Saturday, May 1, 2010

Fort Toulouse - Wetumpka, Alabama

In 1717, a party of French soldiers arrived at the head of the Alabama River near the modern cities of Wetumpka and Montgomery.

Their mission was to establish a permanent presence for the King of France in the deep wilderness of Alabama, then under the control of the Creek Nation. The French had cultivated strong ties with the Alabamas (also spelled Alibamos), who lived around the point where the Coosa and Tallapoosa Rivers joined to form the Alabama. A branch of the Upper Creeks, but possessing their own languages and customs, the Alabamas were actually a conglomeration of several smaller tribes.

The French needed a presence among them to half English expansion into the Creek country, which was then claimed not only by the Creeks and the French, but by the English and Spanish as well. A log fort called Fort Toulouse, named for the Count de Toulouse who was a son of King Louis XIV, was built on the Coosa River side of the point of land formed by the confluence of the Coosa and the Tallapoosa Rivers.

Despite its remote position deep in the wilderness that then covered virtually all of Alabama, the little settlement at Fort Toulouse survived for more than 45 years. The French built homes, cultivated gardens, intermarried with Indian women and engaged in trading and exploring. Although Fort Toulouse was surrounded by stockade walls and armed with small pieces of cannon, it owed its general survival to the goodwill of the Alabama who remained strongly loyal to the French despite the increasing influence of the English among the Creeks.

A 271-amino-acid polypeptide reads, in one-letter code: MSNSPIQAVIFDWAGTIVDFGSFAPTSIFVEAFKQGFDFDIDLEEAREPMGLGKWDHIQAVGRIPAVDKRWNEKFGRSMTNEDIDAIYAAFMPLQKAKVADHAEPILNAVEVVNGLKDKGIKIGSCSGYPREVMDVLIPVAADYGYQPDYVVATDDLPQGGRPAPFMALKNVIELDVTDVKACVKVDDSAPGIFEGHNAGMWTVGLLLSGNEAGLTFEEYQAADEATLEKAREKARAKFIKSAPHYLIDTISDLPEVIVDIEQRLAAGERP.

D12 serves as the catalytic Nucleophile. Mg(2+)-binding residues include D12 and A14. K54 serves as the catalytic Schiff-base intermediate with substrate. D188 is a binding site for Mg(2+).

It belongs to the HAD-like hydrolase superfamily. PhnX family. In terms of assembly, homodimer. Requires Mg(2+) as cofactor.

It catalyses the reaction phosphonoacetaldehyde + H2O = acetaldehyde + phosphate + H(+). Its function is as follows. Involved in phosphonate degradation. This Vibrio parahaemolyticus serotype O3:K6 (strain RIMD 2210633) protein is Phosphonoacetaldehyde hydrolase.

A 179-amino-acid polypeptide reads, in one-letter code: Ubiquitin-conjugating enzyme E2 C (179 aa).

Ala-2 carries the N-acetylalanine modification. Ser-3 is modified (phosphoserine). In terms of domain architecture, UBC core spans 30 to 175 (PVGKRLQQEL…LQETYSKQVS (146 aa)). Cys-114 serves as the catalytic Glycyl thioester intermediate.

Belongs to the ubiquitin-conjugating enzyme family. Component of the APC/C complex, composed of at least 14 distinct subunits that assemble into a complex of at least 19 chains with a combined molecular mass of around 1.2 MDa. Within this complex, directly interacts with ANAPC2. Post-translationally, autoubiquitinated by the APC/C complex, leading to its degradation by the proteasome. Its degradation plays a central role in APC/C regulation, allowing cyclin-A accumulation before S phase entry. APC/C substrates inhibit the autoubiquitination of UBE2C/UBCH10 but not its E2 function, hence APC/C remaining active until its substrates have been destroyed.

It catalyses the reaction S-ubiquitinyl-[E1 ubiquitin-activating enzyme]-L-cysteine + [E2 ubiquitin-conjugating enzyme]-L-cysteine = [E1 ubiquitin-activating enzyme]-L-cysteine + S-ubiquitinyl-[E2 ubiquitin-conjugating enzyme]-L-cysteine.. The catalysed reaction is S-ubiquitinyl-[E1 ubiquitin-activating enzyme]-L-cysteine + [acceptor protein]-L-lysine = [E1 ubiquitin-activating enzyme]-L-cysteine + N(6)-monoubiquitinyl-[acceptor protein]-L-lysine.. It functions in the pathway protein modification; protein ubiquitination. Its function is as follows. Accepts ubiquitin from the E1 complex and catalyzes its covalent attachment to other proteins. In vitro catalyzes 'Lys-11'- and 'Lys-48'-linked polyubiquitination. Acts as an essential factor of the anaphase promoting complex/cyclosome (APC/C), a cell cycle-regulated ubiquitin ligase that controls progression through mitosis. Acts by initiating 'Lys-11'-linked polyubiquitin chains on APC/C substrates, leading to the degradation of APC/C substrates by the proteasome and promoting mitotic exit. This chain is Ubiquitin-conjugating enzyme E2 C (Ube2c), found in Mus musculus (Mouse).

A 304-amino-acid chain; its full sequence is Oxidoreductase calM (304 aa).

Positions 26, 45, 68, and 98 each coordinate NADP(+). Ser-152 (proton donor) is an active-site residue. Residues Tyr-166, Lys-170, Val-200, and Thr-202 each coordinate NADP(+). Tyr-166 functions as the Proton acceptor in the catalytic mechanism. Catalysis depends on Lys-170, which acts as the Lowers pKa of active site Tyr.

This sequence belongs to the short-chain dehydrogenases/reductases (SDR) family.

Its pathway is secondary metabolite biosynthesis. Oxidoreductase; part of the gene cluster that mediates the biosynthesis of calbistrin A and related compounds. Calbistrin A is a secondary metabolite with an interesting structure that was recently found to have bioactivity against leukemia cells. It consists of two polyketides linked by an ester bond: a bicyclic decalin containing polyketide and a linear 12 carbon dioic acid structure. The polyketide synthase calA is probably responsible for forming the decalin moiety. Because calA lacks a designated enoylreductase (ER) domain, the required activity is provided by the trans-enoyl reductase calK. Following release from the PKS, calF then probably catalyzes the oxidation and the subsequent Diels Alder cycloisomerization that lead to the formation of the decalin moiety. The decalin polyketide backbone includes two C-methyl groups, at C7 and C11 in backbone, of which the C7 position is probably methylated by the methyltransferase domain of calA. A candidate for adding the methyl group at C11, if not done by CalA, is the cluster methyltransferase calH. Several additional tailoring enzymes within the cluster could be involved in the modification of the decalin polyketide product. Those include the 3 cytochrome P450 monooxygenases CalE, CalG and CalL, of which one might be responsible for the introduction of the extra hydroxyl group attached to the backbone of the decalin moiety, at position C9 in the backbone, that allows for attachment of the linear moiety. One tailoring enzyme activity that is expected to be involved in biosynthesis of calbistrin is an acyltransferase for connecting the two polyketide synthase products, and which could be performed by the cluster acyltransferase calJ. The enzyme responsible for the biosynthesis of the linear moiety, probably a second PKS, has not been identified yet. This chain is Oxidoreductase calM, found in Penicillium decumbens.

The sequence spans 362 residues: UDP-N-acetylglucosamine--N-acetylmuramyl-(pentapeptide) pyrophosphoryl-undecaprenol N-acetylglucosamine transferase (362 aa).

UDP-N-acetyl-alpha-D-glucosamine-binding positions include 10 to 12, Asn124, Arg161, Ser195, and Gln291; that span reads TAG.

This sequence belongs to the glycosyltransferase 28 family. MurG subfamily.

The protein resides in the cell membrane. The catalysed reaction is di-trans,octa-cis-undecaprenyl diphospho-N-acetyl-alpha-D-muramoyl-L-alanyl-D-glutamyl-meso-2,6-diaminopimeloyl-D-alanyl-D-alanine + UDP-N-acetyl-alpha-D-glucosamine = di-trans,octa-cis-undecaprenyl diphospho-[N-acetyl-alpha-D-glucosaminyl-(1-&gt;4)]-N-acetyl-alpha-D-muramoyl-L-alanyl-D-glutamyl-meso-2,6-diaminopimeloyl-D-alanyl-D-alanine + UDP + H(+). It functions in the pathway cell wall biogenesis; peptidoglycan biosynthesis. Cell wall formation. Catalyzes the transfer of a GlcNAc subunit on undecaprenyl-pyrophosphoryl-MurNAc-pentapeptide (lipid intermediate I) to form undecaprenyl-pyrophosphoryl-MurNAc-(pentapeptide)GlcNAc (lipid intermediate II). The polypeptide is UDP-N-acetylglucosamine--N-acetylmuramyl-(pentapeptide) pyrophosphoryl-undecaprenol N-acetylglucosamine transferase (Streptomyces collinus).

Over time, the fort was rebuilt at least once as the Coosa River slowly eroded away the bluff on which it stood. Archaeologists have found the remains of one of the corner bastions (angled projections that extended from the corners of the fort to allow infantry and cannon to sweep the walls in the event of an attack) of the original fort as well as buried traces of the second. Their work at the site has allowed modern interpreters to reconstruct Fort Toulouse so that visitors today can see the important early structure as it originally appeared.

Fort Toulouse was evacuated by the French in 1763 due to the treaty that ended the French and Indian War. Their homes and gardens were reclaimed by the forest and the fort itself soon rotted away. By the end of the century, the only remains still to be seen were a few old cannon abandoned at the site.

To learn more about Fort Toulouse and the other historic features of the site, please visit

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